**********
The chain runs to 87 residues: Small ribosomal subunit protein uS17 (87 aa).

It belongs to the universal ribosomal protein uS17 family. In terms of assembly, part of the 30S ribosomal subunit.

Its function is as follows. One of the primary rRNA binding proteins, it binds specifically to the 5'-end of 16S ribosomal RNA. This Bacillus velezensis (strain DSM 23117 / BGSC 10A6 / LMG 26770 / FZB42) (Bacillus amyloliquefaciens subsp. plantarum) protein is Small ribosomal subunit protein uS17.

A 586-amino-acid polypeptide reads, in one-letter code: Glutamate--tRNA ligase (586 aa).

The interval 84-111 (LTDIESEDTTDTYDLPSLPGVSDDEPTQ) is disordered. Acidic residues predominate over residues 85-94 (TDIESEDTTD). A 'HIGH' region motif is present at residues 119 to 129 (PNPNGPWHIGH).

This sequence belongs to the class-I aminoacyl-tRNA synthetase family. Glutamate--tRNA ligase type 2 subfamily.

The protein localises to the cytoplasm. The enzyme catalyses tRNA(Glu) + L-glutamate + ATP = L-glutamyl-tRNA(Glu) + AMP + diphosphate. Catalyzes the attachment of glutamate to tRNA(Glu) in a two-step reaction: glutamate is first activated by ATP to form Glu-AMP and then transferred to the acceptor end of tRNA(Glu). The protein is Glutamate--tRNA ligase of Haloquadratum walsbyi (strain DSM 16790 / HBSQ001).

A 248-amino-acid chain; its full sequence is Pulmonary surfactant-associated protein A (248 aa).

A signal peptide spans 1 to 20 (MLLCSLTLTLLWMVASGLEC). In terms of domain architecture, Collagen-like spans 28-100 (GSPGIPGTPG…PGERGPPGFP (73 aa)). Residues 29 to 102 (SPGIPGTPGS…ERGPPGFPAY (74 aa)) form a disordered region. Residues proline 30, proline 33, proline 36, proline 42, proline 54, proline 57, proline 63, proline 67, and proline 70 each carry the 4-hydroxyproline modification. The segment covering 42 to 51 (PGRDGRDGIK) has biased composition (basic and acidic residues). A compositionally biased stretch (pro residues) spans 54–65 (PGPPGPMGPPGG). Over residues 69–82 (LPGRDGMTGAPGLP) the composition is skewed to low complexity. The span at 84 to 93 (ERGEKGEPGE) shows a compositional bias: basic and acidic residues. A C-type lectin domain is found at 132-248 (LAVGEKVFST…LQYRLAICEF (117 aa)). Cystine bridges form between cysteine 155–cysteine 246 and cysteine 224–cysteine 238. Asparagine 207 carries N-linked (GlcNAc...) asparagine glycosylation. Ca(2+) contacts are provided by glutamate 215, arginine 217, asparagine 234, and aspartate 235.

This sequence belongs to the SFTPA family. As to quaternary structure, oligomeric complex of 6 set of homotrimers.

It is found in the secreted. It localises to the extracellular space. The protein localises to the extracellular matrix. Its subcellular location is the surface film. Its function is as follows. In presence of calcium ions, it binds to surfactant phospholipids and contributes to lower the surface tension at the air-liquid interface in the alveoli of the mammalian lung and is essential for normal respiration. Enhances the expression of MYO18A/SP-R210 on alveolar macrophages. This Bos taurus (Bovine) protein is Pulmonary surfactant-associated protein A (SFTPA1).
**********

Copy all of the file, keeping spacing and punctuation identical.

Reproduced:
The chain runs to 87 residues: Small ribosomal subunit protein uS17 (87 aa).

It belongs to the universal ribosomal protein uS17 family. In terms of assembly, part of the 30S ribosomal subunit.

Its function is as follows. One of the primary rRNA binding proteins, it binds specifically to the 5'-end of 16S ribosomal RNA. This Bacillus velezensis (strain DSM 23117 / BGSC 10A6 / LMG 26770 / FZB42) (Bacillus amyloliquefaciens subsp. plantarum) protein is Small ribosomal subunit protein uS17.

A 586-amino-acid polypeptide reads, in one-letter code: Glutamate--tRNA ligase (586 aa).

The interval 84-111 (LTDIESEDTTDTYDLPSLPGVSDDEPTQ) is disordered. Acidic residues predominate over residues 85-94 (TDIESEDTTD). A 'HIGH' region motif is present at residues 119 to 129 (PNPNGPWHIGH).

This sequence belongs to the class-I aminoacyl-tRNA synthetase family. Glutamate--tRNA ligase type 2 subfamily.

The protein localises to the cytoplasm. The enzyme catalyses tRNA(Glu) + L-glutamate + ATP = L-glutamyl-tRNA(Glu) + AMP + diphosphate. Catalyzes the attachment of glutamate to tRNA(Glu) in a two-step reaction: glutamate is first activated by ATP to form Glu-AMP and then transferred to the acceptor end of tRNA(Glu). The protein is Glutamate--tRNA ligase of Haloquadratum walsbyi (strain DSM 16790 / HBSQ001).

A 248-amino-acid chain; its full sequence is Pulmonary surfactant-associated protein A (248 aa).

A signal peptide spans 1 to 20 (MLLCSLTLTLLWMVASGLEC). In terms of domain architecture, Collagen-like spans 28-100 (GSPGIPGTPG…PGERGPPGFP (73 aa)). Residues 29 to 102 (SPGIPGTPGS…ERGPPGFPAY (74 aa)) form a disordered region. Residues proline 30, proline 33, proline 36, proline 42, proline 54, proline 57, proline 63, proline 67, and proline 70 each carry the 4-hydroxyproline modification. The segment covering 42 to 51 (PGRDGRDGIK) has biased composition (basic and acidic residues). A compositionally biased stretch (pro residues) spans 54–65 (PGPPGPMGPPGG). Over residues 69–82 (LPGRDGMTGAPGLP) the composition is skewed to low complexity. The span at 84 to 93 (ERGEKGEPGE) shows a compositional bias: basic and acidic residues. A C-type lectin domain is found at 132-248 (LAVGEKVFST…LQYRLAICEF (117 aa)). Cystine bridges form between cysteine 155–cysteine 246 and cysteine 224–cysteine 238. Asparagine 207 carries N-linked (GlcNAc...) asparagine glycosylation. Ca(2+) contacts are provided by glutamate 215, arginine 217, asparagine 234, and aspartate 235.

This sequence belongs to the SFTPA family. As to quaternary structure, oligomeric complex of 6 set of homotrimers.

It is found in the secreted. It localises to the extracellular space. The protein localises to the extracellular matrix. Its subcellular location is the surface film. Its function is as follows. In presence of calcium ions, it binds to surfactant phospholipids and contributes to lower the surface tension at the air-liquid interface in the alveoli of the mammalian lung and is essential for normal respiration. Enhances the expression of MYO18A/SP-R210 on alveolar macrophages. This Bos taurus (Bovine) protein is Pulmonary surfactant-associated protein A (SFTPA1).